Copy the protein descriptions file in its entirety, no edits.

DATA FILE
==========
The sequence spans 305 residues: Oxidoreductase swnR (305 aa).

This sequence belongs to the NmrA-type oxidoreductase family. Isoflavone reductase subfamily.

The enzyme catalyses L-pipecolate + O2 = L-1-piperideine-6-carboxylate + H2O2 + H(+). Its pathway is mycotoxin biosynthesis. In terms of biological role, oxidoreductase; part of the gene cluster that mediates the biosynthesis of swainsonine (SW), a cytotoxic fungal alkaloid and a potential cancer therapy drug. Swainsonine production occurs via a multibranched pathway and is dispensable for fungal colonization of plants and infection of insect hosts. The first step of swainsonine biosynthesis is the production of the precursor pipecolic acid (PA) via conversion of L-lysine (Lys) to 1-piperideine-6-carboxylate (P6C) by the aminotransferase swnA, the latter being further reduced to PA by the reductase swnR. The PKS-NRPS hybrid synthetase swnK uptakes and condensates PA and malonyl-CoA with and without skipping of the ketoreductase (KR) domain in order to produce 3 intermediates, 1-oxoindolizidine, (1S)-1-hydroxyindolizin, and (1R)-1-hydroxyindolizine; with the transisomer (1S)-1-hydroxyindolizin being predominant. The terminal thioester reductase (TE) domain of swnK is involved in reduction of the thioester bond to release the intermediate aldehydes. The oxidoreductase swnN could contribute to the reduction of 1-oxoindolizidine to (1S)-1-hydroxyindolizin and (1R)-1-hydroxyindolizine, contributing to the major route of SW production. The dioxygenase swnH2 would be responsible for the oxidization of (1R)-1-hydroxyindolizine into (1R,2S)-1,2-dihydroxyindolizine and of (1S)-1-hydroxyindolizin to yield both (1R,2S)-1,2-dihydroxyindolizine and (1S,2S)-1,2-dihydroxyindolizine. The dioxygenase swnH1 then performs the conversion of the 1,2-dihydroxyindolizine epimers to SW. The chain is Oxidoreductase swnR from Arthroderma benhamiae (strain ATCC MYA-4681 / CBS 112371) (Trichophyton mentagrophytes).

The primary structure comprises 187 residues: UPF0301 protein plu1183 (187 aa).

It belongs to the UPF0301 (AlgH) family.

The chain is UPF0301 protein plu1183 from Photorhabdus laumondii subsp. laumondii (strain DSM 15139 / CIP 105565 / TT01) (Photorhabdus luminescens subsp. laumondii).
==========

The sequence spans 305 residues: Oxidoreductase swnR (305 aa).

This sequence belongs to the NmrA-type oxidoreductase family. Isoflavone reductase subfamily.

The enzyme catalyses L-pipecolate + O2 = L-1-piperideine-6-carboxylate + H2O2 + H(+). Its pathway is mycotoxin biosynthesis. In terms of biological role, oxidoreductase; part of the gene cluster that mediates the biosynthesis of swainsonine (SW), a cytotoxic fungal alkaloid and a potential cancer therapy drug. Swainsonine production occurs via a multibranched pathway and is dispensable for fungal colonization of plants and infection of insect hosts. The first step of swainsonine biosynthesis is the production of the precursor pipecolic acid (PA) via conversion of L-lysine (Lys) to 1-piperideine-6-carboxylate (P6C) by the aminotransferase swnA, the latter being further reduced to PA by the reductase swnR. The PKS-NRPS hybrid synthetase swnK uptakes and condensates PA and malonyl-CoA with and without skipping of the ketoreductase (KR) domain in order to produce 3 intermediates, 1-oxoindolizidine, (1S)-1-hydroxyindolizin, and (1R)-1-hydroxyindolizine; with the transisomer (1S)-1-hydroxyindolizin being predominant. The terminal thioester reductase (TE) domain of swnK is involved in reduction of the thioester bond to release the intermediate aldehydes. The oxidoreductase swnN could contribute to the reduction of 1-oxoindolizidine to (1S)-1-hydroxyindolizin and (1R)-1-hydroxyindolizine, contributing to the major route of SW production. The dioxygenase swnH2 would be responsible for the oxidization of (1R)-1-hydroxyindolizine into (1R,2S)-1,2-dihydroxyindolizine and of (1S)-1-hydroxyindolizin to yield both (1R,2S)-1,2-dihydroxyindolizine and (1S,2S)-1,2-dihydroxyindolizine. The dioxygenase swnH1 then performs the conversion of the 1,2-dihydroxyindolizine epimers to SW. The chain is Oxidoreductase swnR from Arthroderma benhamiae (strain ATCC MYA-4681 / CBS 112371) (Trichophyton mentagrophytes).

The primary structure comprises 187 residues: UPF0301 protein plu1183 (187 aa).

It belongs to the UPF0301 (AlgH) family.

The chain is UPF0301 protein plu1183 from Photorhabdus laumondii subsp. laumondii (strain DSM 15139 / CIP 105565 / TT01) (Photorhabdus luminescens subsp. laumondii).